US stocks retreated this week following a light calendar of economic news punctuated by a brief mid-week swoon over troubles at a leading Portuguese bank.
Equities scored modest gains Friday, partially offsetting the losses from the prior day when worries about Portugal's banking system rocked the market. But Friday's increases were not enough to offset earlier losses.
The Dow Jones Industrial Average fell 124.45 points (0.73 percent) to 16,943.81.
The broad-based S&P 500 dropped 17.87 (0.90 percent) to 1,967.57, while the tech-rich Nasdaq Composite Index gave up 70.44 (1.57 percent) at 4,415.49.
Investors pored over minutes from the US Federal Reserve's June policy meeting released Wednesday that disclosed the central bank plans to end its bond-buying stimulus program in October.
The Fed also confirmed that it will keep near-zero benchmark interest rate for "a considerable time" after the asset-purchase program ends, leaving in place the Fed's mid-2015 timeframe for raising rates. The minutes helped push stocks higher Wednesday.
But US stocks nosedived the next morning, following European markets sharply lower as investors recoiled at news Portugal's market regulator halted trading in Banco Espirito Santo (BES) amid allegations the bank's parent company covered up a 1.3 billion euro ($1.8 billion) hole in its accounts.
The news renewed concern that Portugal's banks remain vulnerable after the country emerged from a three-year international bailout in May.
Both US and European markets rose Friday following reassurances from top Portuguese officials that BES was in solid shape.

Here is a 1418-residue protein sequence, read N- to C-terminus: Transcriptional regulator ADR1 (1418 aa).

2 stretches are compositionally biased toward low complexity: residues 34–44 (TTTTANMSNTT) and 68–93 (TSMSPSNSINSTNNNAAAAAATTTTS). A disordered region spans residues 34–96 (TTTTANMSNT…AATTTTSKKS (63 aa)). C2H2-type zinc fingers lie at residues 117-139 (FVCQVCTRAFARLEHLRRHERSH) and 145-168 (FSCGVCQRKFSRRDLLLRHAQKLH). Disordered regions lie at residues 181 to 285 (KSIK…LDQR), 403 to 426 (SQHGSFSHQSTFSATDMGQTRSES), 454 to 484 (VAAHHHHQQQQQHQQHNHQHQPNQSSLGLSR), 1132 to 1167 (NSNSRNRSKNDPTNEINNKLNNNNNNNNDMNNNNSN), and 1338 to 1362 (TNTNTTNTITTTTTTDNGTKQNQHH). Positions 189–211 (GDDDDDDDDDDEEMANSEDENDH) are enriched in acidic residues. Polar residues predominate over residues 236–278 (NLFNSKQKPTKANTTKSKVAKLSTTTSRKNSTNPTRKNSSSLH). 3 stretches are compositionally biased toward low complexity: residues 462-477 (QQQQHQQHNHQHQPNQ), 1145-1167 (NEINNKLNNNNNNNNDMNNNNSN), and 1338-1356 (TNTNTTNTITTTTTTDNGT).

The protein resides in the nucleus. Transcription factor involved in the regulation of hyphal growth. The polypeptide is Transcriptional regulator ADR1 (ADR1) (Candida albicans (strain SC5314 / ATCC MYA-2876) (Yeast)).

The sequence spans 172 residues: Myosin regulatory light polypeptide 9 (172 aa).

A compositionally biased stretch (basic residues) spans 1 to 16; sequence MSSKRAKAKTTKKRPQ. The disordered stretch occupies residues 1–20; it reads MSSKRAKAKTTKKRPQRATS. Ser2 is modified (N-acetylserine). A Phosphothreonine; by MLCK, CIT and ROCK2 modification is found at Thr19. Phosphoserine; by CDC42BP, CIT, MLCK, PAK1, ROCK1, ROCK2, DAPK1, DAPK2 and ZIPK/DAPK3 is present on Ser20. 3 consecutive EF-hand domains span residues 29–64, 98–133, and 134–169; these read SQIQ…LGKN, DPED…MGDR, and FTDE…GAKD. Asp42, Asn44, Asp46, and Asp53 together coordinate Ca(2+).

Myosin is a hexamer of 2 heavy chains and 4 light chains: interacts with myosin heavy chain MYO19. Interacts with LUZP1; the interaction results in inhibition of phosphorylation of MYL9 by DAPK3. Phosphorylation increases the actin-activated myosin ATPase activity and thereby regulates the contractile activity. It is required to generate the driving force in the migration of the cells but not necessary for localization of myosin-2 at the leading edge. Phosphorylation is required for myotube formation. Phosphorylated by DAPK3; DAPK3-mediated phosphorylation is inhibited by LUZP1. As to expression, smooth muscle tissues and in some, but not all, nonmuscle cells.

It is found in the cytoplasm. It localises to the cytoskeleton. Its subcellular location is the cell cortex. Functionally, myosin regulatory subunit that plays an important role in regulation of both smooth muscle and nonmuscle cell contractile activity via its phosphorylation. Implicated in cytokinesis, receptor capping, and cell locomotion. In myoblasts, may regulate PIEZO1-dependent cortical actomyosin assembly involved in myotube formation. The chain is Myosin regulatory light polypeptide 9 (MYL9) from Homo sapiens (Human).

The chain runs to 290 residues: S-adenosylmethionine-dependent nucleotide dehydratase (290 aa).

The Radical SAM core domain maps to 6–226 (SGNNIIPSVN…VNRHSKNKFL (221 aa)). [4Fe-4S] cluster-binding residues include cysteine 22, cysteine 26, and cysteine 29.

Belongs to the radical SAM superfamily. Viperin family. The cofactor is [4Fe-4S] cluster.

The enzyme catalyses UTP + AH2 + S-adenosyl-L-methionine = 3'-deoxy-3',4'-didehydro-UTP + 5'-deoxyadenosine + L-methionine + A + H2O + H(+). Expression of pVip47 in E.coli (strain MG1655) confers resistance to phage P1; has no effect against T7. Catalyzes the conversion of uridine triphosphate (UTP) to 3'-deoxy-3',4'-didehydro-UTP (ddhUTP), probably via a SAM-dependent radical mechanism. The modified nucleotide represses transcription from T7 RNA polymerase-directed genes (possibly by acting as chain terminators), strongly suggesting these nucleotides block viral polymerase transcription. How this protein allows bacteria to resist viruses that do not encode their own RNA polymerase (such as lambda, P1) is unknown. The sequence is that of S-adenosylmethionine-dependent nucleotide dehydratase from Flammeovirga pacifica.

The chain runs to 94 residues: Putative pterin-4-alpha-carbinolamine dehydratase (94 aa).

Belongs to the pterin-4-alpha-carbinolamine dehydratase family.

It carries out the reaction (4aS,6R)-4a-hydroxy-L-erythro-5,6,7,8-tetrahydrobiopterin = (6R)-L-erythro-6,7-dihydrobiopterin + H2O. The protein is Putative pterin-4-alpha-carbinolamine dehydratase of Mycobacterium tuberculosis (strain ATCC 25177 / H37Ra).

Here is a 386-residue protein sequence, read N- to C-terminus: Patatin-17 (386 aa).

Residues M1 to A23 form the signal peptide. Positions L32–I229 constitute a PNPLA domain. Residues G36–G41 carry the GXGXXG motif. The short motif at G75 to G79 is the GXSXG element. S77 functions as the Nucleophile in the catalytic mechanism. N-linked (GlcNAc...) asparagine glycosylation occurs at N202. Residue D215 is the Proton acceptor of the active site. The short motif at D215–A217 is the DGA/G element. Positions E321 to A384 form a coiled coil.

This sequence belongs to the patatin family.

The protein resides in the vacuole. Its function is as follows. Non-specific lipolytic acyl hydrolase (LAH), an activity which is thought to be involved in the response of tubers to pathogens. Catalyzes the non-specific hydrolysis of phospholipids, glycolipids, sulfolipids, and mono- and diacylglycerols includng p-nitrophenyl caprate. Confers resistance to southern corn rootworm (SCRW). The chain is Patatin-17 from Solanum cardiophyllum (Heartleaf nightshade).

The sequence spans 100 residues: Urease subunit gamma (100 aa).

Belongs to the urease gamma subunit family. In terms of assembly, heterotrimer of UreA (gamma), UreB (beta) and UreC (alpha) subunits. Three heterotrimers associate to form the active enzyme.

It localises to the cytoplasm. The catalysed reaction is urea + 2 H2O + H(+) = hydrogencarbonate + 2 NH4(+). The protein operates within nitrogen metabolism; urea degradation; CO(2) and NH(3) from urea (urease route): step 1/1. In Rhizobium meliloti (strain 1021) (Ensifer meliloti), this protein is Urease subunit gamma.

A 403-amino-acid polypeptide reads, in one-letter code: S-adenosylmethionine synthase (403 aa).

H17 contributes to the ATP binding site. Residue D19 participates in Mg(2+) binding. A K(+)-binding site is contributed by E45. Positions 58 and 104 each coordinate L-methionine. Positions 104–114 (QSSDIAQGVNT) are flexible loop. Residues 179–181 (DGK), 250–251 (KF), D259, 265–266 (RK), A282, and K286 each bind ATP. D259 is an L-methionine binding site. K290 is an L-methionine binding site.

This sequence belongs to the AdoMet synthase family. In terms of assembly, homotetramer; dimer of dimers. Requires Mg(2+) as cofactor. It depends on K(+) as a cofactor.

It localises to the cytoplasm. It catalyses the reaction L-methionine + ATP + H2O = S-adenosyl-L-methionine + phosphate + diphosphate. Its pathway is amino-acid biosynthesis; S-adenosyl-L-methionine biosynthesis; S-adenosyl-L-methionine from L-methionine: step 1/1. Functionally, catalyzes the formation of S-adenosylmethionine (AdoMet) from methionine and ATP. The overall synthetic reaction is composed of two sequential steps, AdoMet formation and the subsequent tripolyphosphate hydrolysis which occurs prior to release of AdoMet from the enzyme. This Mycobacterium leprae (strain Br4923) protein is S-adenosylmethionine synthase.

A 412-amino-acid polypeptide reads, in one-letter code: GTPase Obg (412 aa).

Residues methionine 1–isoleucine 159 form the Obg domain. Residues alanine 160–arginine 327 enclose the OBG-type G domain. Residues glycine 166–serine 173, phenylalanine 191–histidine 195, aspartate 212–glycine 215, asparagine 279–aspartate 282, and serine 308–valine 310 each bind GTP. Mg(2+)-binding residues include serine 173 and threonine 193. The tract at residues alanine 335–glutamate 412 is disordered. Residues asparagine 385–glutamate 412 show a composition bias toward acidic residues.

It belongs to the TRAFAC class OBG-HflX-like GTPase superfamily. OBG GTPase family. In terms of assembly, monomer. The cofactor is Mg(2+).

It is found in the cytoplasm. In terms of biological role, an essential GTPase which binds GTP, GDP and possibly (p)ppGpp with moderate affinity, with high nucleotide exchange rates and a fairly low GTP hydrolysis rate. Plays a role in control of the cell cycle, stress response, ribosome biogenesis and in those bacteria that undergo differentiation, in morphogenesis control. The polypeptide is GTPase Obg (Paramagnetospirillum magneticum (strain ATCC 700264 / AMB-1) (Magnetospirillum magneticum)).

But the episode showed the brittleness of investor sentiment after a buoyant second quarter that lifted the S&P 500 4.7 percent and set several new records. Some market commentators predict a 10-12 percent correction in the weeks ahead.
"Portugal was certainly an issue," said Alan Skrainka of Cornerstone Wealth Management.
"It shows there is a lot of nervousness," after US markets hit record highs last week, he said, calling the BES news "an excuse for the stock market to sell off."
Despite a run of strong monthly Labor Department jobs reports and some other encouraging data, analysts still see signs of economic weakness. Top of the list has been disappointing news from retailers.
The Container Store pointed to a "funk" within the industry as it reported a loss in its fiscal first quarter. Gap reported that June comparable-store sales fell two percent.
-Investors 'edgy' about earnings -
The dreary retail news "tells investors that the much-anticipated economic bounce in the second quarter might be disappointing," said Christopher Low, chief economist at FTN Financial.
"People are bound to be nervous," Low added. "I expects stocks will reprice as guidance comes over the course of the next month."
Art Hogan, chief market strategist at Wunderlich Securities, described investors as "edgy" given the surge in valuations.
"We know we need further catalysts to justify the levels we're at," Hogan. "We're optimistic those catalysts will come to us during earnings season. But it's still a 'show-me' story."
On Friday, Wells Fargo kicked off earnings season for the large financials, reporting a 3.8 percent rise in second-quarter earnings to $5.7 billion, or $1.01 per share, meeting expectations.
Next week's earnings calendar picks up significantly and includes reports from most of the remaining large banks, including JPMorgan Chase and Goldman Sachs. Others to report include Johnson & Johnson, Yahoo, Intel, IBM and General Electric.
Major economic indicators include retail sales and industrial production for June and the Fed's Beige Book outlining economic conditions.
Federal Reserve Chair Janet Yellen will be back in the spotlight as delivers the central bank's semi-annual report on the economy and monetary policy to Congress in hearings Tuesday and Wednesday. Investors will be watching for clues on the direction of the economy and the outlook for raising interest rates.